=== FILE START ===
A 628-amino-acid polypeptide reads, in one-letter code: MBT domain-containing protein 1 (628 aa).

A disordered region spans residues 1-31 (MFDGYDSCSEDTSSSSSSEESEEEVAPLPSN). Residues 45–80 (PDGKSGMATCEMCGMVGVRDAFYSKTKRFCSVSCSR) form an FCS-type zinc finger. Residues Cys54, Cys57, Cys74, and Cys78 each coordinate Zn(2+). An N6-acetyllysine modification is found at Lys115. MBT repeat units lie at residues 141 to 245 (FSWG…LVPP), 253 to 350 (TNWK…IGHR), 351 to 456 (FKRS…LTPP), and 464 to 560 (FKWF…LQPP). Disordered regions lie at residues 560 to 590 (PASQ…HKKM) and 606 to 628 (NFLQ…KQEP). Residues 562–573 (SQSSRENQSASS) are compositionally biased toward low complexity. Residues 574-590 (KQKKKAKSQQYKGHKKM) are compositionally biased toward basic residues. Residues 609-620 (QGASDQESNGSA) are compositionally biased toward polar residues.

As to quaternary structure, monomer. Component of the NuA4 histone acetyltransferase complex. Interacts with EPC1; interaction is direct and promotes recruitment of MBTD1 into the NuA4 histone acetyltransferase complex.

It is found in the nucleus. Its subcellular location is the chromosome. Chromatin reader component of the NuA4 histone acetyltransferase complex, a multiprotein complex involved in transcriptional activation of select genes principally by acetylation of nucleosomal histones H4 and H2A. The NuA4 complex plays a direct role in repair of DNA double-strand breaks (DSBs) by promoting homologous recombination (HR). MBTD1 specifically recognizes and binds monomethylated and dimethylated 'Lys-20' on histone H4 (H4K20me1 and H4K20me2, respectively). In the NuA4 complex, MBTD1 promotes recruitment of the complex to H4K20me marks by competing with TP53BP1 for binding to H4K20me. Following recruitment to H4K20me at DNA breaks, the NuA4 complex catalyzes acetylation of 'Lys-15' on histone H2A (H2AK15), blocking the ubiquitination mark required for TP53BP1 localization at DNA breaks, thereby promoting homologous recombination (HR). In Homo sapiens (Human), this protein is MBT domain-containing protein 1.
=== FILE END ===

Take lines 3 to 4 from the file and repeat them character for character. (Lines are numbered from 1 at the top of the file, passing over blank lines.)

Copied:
As to quaternary structure, monomer. Component of the NuA4 histone acetyltransferase complex. Interacts with EPC1; interaction is direct and promotes recruitment of MBTD1 into the NuA4 histone acetyltransferase complex.

It is found in the nucleus. Its subcellular location is the chromosome. Chromatin reader component of the NuA4 histone acetyltransferase complex, a multiprotein complex involved in transcriptional activation of select genes principally by acetylation of nucleosomal histones H4 and H2A. The NuA4 complex plays a direct role in repair of DNA double-strand breaks (DSBs) by promoting homologous recombination (HR). MBTD1 specifically recognizes and binds monomethylated and dimethylated 'Lys-20' on histone H4 (H4K20me1 and H4K20me2, respectively). In the NuA4 complex, MBTD1 promotes recruitment of the complex to H4K20me marks by competing with TP53BP1 for binding to H4K20me. Following recruitment to H4K20me at DNA breaks, the NuA4 complex catalyzes acetylation of 'Lys-15' on histone H2A (H2AK15), blocking the ubiquitination mark required for TP53BP1 localization at DNA breaks, thereby promoting homologous recombination (HR). In Homo sapiens (Human), this protein is MBT domain-containing protein 1.